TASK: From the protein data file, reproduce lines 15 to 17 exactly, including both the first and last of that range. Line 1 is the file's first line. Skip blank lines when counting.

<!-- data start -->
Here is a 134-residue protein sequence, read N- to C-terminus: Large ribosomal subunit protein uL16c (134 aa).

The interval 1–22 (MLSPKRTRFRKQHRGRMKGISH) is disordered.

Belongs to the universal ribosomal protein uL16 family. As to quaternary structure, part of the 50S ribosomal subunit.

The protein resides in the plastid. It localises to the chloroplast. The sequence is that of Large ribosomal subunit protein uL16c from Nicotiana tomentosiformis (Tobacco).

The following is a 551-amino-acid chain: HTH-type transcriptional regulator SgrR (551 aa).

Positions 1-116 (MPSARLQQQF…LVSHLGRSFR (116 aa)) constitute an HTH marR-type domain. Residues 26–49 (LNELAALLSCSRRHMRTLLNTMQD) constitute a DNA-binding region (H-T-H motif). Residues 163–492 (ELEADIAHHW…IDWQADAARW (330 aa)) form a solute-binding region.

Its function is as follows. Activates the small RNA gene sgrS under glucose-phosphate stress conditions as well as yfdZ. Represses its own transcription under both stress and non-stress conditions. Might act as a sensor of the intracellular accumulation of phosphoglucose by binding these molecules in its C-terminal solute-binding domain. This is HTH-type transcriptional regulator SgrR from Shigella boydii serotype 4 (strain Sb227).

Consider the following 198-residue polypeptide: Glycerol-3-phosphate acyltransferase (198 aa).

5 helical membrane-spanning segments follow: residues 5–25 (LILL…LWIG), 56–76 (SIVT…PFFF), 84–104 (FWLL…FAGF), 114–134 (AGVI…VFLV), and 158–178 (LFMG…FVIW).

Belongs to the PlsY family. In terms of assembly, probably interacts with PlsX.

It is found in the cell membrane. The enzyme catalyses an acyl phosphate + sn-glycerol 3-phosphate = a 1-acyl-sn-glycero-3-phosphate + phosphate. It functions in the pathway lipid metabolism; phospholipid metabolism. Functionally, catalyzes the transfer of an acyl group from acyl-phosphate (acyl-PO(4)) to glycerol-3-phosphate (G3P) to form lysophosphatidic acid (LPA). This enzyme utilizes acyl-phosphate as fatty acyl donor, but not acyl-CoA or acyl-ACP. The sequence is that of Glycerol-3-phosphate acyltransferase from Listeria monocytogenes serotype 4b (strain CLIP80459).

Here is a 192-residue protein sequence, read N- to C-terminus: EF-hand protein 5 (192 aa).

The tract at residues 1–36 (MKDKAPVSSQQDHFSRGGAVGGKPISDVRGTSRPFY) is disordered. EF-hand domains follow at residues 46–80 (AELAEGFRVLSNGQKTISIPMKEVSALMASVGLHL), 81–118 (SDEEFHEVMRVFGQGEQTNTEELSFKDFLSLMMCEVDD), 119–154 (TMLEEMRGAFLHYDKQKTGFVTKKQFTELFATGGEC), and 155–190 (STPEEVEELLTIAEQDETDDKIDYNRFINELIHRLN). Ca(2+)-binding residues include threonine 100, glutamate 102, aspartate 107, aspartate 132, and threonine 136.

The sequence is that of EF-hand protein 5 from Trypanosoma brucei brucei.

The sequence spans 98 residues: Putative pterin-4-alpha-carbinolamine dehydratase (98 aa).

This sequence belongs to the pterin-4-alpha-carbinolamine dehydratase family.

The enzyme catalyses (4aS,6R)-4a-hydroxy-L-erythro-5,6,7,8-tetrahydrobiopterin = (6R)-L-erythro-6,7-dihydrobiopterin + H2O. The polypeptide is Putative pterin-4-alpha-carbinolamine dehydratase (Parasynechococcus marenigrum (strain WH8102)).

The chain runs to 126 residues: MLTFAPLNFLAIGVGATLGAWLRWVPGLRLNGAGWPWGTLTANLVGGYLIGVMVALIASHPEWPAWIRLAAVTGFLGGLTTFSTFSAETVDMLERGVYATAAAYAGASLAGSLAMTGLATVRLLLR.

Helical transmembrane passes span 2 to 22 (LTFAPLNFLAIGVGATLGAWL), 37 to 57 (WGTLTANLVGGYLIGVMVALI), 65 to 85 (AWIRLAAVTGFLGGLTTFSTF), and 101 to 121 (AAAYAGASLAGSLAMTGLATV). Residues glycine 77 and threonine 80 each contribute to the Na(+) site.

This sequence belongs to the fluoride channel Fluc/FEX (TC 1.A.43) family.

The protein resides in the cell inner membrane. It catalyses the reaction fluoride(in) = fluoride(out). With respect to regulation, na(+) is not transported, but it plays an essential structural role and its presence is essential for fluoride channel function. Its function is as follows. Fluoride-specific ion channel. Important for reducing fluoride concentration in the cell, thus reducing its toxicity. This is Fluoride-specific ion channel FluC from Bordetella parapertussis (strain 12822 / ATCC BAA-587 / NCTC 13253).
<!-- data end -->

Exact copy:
The sequence spans 98 residues: Putative pterin-4-alpha-carbinolamine dehydratase (98 aa).

This sequence belongs to the pterin-4-alpha-carbinolamine dehydratase family.

The enzyme catalyses (4aS,6R)-4a-hydroxy-L-erythro-5,6,7,8-tetrahydrobiopterin = (6R)-L-erythro-6,7-dihydrobiopterin + H2O. The polypeptide is Putative pterin-4-alpha-carbinolamine dehydratase (Parasynechococcus marenigrum (strain WH8102)).